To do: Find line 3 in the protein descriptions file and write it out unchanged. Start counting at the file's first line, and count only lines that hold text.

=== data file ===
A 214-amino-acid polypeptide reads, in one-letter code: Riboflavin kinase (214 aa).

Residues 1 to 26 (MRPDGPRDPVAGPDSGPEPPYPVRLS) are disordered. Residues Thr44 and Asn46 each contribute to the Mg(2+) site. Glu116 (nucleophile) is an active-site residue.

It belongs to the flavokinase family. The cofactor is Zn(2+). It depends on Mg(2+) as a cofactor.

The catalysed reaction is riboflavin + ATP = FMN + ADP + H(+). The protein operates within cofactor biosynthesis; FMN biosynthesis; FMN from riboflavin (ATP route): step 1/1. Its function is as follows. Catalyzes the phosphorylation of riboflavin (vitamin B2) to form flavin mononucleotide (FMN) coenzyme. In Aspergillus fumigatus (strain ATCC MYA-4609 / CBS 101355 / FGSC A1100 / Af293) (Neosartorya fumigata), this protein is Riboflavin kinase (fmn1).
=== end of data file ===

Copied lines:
It belongs to the flavokinase family. The cofactor is Zn(2+). It depends on Mg(2+) as a cofactor.